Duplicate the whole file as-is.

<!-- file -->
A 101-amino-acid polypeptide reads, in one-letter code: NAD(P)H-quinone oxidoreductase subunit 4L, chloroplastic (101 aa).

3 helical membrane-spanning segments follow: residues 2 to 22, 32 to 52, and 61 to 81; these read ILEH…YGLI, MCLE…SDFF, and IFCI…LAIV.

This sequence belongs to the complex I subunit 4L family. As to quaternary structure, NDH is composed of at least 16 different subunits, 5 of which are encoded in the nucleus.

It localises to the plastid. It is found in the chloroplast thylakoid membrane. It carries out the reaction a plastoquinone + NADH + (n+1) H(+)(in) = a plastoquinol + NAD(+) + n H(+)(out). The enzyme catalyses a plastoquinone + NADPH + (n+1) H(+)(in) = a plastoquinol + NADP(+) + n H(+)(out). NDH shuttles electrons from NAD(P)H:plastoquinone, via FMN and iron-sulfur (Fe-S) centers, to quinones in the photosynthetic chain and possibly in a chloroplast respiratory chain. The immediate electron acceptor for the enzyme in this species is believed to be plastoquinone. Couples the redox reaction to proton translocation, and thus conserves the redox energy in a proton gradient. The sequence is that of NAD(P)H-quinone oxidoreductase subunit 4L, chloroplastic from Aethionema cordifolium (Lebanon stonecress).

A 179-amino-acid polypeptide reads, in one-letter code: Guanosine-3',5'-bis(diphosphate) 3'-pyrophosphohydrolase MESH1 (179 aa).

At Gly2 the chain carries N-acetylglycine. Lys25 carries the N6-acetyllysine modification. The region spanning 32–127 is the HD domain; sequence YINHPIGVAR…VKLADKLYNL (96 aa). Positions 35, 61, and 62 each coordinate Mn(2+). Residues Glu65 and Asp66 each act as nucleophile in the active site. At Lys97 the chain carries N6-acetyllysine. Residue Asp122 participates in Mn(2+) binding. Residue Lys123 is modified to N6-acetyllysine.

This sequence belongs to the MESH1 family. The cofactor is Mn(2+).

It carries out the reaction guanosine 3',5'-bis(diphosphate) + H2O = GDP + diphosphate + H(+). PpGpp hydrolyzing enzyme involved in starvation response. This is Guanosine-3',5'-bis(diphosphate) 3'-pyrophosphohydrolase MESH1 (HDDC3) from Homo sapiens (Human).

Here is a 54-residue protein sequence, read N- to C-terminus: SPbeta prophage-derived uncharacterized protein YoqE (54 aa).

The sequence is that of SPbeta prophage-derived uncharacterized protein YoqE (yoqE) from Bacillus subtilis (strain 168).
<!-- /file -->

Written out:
A 101-amino-acid polypeptide reads, in one-letter code: NAD(P)H-quinone oxidoreductase subunit 4L, chloroplastic (101 aa).

3 helical membrane-spanning segments follow: residues 2 to 22, 32 to 52, and 61 to 81; these read ILEH…YGLI, MCLE…SDFF, and IFCI…LAIV.

This sequence belongs to the complex I subunit 4L family. As to quaternary structure, NDH is composed of at least 16 different subunits, 5 of which are encoded in the nucleus.

It localises to the plastid. It is found in the chloroplast thylakoid membrane. It carries out the reaction a plastoquinone + NADH + (n+1) H(+)(in) = a plastoquinol + NAD(+) + n H(+)(out). The enzyme catalyses a plastoquinone + NADPH + (n+1) H(+)(in) = a plastoquinol + NADP(+) + n H(+)(out). NDH shuttles electrons from NAD(P)H:plastoquinone, via FMN and iron-sulfur (Fe-S) centers, to quinones in the photosynthetic chain and possibly in a chloroplast respiratory chain. The immediate electron acceptor for the enzyme in this species is believed to be plastoquinone. Couples the redox reaction to proton translocation, and thus conserves the redox energy in a proton gradient. The sequence is that of NAD(P)H-quinone oxidoreductase subunit 4L, chloroplastic from Aethionema cordifolium (Lebanon stonecress).

A 179-amino-acid polypeptide reads, in one-letter code: Guanosine-3',5'-bis(diphosphate) 3'-pyrophosphohydrolase MESH1 (179 aa).

At Gly2 the chain carries N-acetylglycine. Lys25 carries the N6-acetyllysine modification. The region spanning 32–127 is the HD domain; sequence YINHPIGVAR…VKLADKLYNL (96 aa). Positions 35, 61, and 62 each coordinate Mn(2+). Residues Glu65 and Asp66 each act as nucleophile in the active site. At Lys97 the chain carries N6-acetyllysine. Residue Asp122 participates in Mn(2+) binding. Residue Lys123 is modified to N6-acetyllysine.

This sequence belongs to the MESH1 family. The cofactor is Mn(2+).

It carries out the reaction guanosine 3',5'-bis(diphosphate) + H2O = GDP + diphosphate + H(+). PpGpp hydrolyzing enzyme involved in starvation response. This is Guanosine-3',5'-bis(diphosphate) 3'-pyrophosphohydrolase MESH1 (HDDC3) from Homo sapiens (Human).

Here is a 54-residue protein sequence, read N- to C-terminus: SPbeta prophage-derived uncharacterized protein YoqE (54 aa).

The sequence is that of SPbeta prophage-derived uncharacterized protein YoqE (yoqE) from Bacillus subtilis (strain 168).